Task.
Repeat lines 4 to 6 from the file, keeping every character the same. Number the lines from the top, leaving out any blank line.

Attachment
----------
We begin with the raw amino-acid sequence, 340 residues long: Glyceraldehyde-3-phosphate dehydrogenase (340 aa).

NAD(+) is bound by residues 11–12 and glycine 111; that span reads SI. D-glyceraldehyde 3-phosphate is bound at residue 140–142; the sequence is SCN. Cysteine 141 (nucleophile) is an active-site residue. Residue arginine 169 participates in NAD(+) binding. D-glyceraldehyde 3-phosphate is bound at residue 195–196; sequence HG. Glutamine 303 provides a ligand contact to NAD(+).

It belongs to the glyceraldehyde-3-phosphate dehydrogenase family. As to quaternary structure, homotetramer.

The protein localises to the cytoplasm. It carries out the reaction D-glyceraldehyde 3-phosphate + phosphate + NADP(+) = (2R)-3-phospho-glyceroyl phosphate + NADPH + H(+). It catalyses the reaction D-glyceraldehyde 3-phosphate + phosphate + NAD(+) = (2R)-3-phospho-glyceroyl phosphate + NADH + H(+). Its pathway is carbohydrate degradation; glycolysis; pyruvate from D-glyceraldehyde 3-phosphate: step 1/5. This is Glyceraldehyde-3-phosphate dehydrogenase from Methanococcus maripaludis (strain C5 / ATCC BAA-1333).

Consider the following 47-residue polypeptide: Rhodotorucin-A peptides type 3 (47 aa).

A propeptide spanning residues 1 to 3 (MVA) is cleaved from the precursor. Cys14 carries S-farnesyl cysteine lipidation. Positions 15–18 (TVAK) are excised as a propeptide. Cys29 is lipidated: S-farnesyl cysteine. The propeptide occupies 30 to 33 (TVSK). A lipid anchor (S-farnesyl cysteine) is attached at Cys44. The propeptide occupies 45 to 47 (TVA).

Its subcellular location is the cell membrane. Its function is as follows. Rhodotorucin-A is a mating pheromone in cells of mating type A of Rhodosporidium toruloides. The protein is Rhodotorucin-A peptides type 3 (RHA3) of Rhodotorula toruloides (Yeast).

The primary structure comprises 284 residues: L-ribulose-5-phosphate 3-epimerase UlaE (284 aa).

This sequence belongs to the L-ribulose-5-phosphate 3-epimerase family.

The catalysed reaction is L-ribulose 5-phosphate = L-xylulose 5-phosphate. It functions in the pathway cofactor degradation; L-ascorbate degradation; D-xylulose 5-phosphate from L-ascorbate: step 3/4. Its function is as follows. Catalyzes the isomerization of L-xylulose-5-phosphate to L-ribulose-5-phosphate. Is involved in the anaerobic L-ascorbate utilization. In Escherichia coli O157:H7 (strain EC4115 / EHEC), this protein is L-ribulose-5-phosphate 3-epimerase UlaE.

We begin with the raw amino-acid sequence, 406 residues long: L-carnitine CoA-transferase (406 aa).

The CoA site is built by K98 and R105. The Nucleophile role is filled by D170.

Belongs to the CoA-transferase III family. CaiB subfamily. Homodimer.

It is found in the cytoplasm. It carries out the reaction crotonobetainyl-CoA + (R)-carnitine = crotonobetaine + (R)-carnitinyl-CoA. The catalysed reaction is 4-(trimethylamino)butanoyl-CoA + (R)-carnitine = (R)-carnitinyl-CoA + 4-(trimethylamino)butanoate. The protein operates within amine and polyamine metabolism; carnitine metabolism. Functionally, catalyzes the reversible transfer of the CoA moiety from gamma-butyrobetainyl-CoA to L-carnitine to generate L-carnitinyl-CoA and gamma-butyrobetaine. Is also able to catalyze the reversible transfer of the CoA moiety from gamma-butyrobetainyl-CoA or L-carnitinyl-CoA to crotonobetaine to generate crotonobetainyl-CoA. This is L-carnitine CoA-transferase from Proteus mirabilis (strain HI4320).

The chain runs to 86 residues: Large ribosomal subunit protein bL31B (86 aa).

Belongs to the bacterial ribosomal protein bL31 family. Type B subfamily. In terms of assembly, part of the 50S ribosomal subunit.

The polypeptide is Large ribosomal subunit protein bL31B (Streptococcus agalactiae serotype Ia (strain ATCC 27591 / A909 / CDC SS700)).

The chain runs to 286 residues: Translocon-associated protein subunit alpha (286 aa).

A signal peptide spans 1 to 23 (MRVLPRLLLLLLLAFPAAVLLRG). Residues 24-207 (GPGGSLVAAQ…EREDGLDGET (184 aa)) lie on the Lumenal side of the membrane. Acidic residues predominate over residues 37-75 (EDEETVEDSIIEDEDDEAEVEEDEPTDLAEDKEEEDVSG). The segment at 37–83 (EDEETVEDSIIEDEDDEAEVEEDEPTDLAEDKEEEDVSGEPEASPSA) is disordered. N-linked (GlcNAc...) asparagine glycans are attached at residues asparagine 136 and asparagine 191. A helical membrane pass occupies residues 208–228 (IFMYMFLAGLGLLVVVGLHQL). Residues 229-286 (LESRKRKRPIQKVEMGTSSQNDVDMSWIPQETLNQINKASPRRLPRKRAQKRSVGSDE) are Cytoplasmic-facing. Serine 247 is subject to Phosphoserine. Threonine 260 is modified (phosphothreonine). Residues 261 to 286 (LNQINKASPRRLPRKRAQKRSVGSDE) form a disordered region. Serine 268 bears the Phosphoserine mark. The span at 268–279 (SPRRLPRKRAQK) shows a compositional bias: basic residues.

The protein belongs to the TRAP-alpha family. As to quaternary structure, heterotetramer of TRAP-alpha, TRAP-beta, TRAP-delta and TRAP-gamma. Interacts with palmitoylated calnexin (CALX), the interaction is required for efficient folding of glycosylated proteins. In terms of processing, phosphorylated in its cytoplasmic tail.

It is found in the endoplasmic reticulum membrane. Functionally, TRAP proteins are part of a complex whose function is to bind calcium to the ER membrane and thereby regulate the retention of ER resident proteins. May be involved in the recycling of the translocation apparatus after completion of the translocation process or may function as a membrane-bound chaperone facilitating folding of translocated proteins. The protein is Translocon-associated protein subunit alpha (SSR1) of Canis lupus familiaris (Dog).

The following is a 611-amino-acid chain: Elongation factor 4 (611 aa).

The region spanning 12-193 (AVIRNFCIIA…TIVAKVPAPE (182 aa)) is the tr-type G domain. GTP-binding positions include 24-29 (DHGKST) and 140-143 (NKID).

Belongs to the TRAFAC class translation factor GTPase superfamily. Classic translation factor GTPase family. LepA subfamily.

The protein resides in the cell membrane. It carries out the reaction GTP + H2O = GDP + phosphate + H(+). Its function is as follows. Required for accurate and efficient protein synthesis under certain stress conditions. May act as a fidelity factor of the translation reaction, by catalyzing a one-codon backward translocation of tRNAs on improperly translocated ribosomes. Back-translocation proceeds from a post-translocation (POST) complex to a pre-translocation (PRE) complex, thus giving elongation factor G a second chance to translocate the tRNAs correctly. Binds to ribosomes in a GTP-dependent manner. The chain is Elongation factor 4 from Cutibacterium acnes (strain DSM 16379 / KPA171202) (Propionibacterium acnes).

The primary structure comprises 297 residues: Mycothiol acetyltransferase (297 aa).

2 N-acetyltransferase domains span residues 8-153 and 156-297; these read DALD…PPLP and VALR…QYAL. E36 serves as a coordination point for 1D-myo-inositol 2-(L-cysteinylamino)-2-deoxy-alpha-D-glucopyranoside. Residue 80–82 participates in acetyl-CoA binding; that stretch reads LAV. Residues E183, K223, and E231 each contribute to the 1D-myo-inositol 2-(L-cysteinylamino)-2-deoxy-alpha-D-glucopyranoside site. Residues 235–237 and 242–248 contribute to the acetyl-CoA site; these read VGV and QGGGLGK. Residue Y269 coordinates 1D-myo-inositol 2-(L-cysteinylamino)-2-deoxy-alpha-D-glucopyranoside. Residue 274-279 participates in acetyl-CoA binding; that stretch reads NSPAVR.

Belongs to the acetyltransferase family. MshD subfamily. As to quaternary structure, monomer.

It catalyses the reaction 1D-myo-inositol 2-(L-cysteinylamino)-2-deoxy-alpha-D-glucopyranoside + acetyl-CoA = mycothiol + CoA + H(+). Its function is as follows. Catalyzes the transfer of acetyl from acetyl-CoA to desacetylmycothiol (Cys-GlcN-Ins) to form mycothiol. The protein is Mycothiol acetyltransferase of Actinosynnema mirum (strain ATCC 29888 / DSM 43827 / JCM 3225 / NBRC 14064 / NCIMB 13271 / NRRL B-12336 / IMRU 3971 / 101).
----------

The protein localises to the cytoplasm. It carries out the reaction D-glyceraldehyde 3-phosphate + phosphate + NADP(+) = (2R)-3-phospho-glyceroyl phosphate + NADPH + H(+). It catalyses the reaction D-glyceraldehyde 3-phosphate + phosphate + NAD(+) = (2R)-3-phospho-glyceroyl phosphate + NADH + H(+). Its pathway is carbohydrate degradation; glycolysis; pyruvate from D-glyceraldehyde 3-phosphate: step 1/5. This is Glyceraldehyde-3-phosphate dehydrogenase from Methanococcus maripaludis (strain C5 / ATCC BAA-1333).

Consider the following 47-residue polypeptide: Rhodotorucin-A peptides type 3 (47 aa).

A propeptide spanning residues 1 to 3 (MVA) is cleaved from the precursor. Cys14 carries S-farnesyl cysteine lipidation. Positions 15–18 (TVAK) are excised as a propeptide. Cys29 is lipidated: S-farnesyl cysteine. The propeptide occupies 30 to 33 (TVSK). A lipid anchor (S-farnesyl cysteine) is attached at Cys44. The propeptide occupies 45 to 47 (TVA).